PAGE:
High-Wire Hunt

He climbed. He saw. He hasn't yet conquered the mystery of his missing brother.

Then Robb showed a new assertiveness, says his sister Linda. "Robb is interesting, I think, because he's very measured and mild. But when he feels strongly about something, you can't change his mind."

There was no way Robb could return to his studies while Harrison was missing. "My parents were very opposed to the idea of me missing any school," he says. "It meant a lot to them that I stay on and graduate. I had to fight to drop out, but I finally got the dean to approve it. I have a feeling down deep my father was pleased."

Robert Sr. showed a new confidence in his son. After some discussion, they decided Robb would do some investigating in Miami in early January while his father manned the phones in Massachusetts.

Robb Annable made a collage of sensational headlines from 
1962 and 1963 as the cover page for a packet he sent to 
the media before his aerial protest this past January
Vincent Hobbs
Robb Annable made a collage of sensational headlines from 1962 and 1963 as the cover page for a packet he sent to the media before his aerial protest this past January
Robb Annable still combs through hundreds of pages of documents in his Scottsmoor home, searching for clues to his brother’s disappearance
Vincent Hobbs
Robb Annable still combs through hundreds of pages of documents in his Scottsmoor home, searching for clues to his brother’s disappearance

"I must admit I was very naive and very ill-equipped for something like that," Robb says. "I'd never really spent any time in big cities at all."

To save money, Robb carpooled with a cousin who was headed to Miami for spring break. He stayed in a warehouse on the Miami River that was owned by his grandfather and used to store floats for the King Orange Jamboree parade. "I remember in the mornings I would go down to the river and shave," Robb says. "I remember getting scared to death by a manatee one morning. It was just swimming along, but I had no idea what it was."

Bigger shocks were in store.


In 1963 Miami was home to a massive CIA headquarters and ground zero for anti-Fidel Castro activity. El dictador had taken over the island four years earlier, and the aborted Bay of Pigs invasion took place in April 1961. The Cuban Missile Crisis concluded only two months before Robb arrived in Miami.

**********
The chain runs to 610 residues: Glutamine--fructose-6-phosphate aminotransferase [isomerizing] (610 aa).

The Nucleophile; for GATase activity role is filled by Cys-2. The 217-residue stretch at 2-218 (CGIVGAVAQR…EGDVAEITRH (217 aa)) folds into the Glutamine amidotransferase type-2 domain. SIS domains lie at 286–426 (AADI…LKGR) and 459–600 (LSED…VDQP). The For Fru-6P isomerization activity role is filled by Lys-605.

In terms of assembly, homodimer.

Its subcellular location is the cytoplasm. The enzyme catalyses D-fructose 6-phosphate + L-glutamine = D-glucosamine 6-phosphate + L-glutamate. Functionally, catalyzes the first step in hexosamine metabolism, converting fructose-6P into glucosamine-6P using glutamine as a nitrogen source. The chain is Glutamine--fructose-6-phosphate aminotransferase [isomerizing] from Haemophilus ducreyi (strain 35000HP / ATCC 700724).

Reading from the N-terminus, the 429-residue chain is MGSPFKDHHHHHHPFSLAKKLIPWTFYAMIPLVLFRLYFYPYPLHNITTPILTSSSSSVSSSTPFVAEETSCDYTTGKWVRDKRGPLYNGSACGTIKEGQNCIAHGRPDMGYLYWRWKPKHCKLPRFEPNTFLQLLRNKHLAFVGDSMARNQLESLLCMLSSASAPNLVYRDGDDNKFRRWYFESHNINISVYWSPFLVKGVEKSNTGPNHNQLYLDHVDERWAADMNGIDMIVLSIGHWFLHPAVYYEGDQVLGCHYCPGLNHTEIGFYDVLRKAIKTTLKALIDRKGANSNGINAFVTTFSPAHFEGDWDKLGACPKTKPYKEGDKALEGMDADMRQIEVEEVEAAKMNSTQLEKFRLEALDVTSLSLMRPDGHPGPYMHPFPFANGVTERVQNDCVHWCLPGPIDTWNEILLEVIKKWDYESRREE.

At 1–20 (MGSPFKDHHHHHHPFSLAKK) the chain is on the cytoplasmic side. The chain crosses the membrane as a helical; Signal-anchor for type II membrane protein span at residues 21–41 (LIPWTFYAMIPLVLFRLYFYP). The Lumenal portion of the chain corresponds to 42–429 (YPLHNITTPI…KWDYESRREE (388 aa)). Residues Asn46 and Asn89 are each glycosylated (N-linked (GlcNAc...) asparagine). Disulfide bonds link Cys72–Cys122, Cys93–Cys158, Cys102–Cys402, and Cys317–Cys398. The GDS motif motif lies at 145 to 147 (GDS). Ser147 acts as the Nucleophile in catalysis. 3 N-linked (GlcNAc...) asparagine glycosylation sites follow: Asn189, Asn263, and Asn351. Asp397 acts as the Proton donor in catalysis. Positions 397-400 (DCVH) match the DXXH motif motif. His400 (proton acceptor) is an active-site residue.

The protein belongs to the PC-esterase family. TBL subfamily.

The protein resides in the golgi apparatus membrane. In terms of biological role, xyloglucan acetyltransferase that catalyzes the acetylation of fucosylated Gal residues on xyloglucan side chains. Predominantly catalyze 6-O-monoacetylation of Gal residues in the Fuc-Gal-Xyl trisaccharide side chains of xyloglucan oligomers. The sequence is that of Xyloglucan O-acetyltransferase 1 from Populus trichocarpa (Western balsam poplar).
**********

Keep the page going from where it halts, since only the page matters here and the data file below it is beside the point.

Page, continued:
Both the Miami News and the Herald picked up on the story of the missing crew. The Newstracked down Edison Higgs, the captain of the Bahamian fishing boat that found the Revenge. Higgs said the bullets appeared to have penetrated the Revenge's hull from the inside out. Headlines across the nation read like something out of a Robert Ludlum novel: "Castro Slaughter Hinted in Bahamas," "Did Gunfire Sink Lost Ship Revenge?" "Did Cuban Killer Boat Get Three Lost Miamians?"

"I talked to the man who actually owned the boat my brother was on," Robb recalls. Trevor Davies, a sunburned fellow in his mid-forties who worked at another warehouse on the river, claimed to know little about the fishing trip. He simply supplied the boat for a fee.

But Davies was sure violence had been involved. "Miami was just steeped in this talk of Castro, and everyone had a theory about what the CIA would do next," Robb says. "Davies was literally ready to kill someone. He couldn't stop talking about mounting a 50-caliber machine gun on one of his boats and hunting for the guys who did this."

Davies stormed off, and Robb was left talking to a Cuban pilot who was hanging around Davies's warehouse. "This guy started telling me about flying over Cuba on weekends in a Piper Cub and throwing sticks of dynamite out the window," Robb says. "I'm going, 'Where have I come to?'"

Robb met with various Coast Guard investigators, as well as two Miami Newsreporters who'd written about his brother's disappearance — Hal Hendrix (who would win a Pulitzer that year for revealing Cuba's installation of Russian missile-launching pads and importation of Soviet MiG 21 fighter planes) and Miller Davis. He gleaned no new information from them.

Then he tracked down Gil Rahm's wife, Lila, an encounter that left an indelible mark. "I'd been calling her all week, and I couldn't get hold of her," Robb remembers. "Finally I was told, 'She's at the Hut.' She was leaning against the bar, and she looked older than 40. It was apparent that she was pretty drunk. I asked her if she knew my brother. She didn't have much to say except that she wasn't too concerned that her husband was missing....

"Then she said, 'Do you have any money?'

"I said, 'A little.'

"She said, 'How much would you pay to sleep with me?'

"I said, 'I'm sorry?'"

Robb went home after two weeks, fundamentally frightened for his brother and jarred by the surreal world he'd encountered in Miami.


Spencer Meredith sits at a wooden table at Scotty's Landing, adjacent to the Grove Key Marina, where he was once manager and co-owner, and shakes his head at four-decade-old memories. A hale 73 years old, the gray-haired retiree affects a WASPy politeness. He contends that Harrison Annable's disappearance had nothing to do with politics.

After the Bay of Pigs, Miami's anti-Castro activists exchanged more dialogue than ammunition, he says. "Everybody talked. Everybody said they were connected to the CIA or to Alpha 66; everybody knew how to get guns or weapons or whatever; everybody predicted Castro's imminent assassination. It was a lot of talk."

Meredith says the Bahamas in those years drew vessels from all over the Caribbean. "There were Cuban fast boats, there were anti-Castro fast boats, there were fishermen and poachers from all over the Caribbean and Miami, so it's easy to see how there could have been some confusion at the outset."

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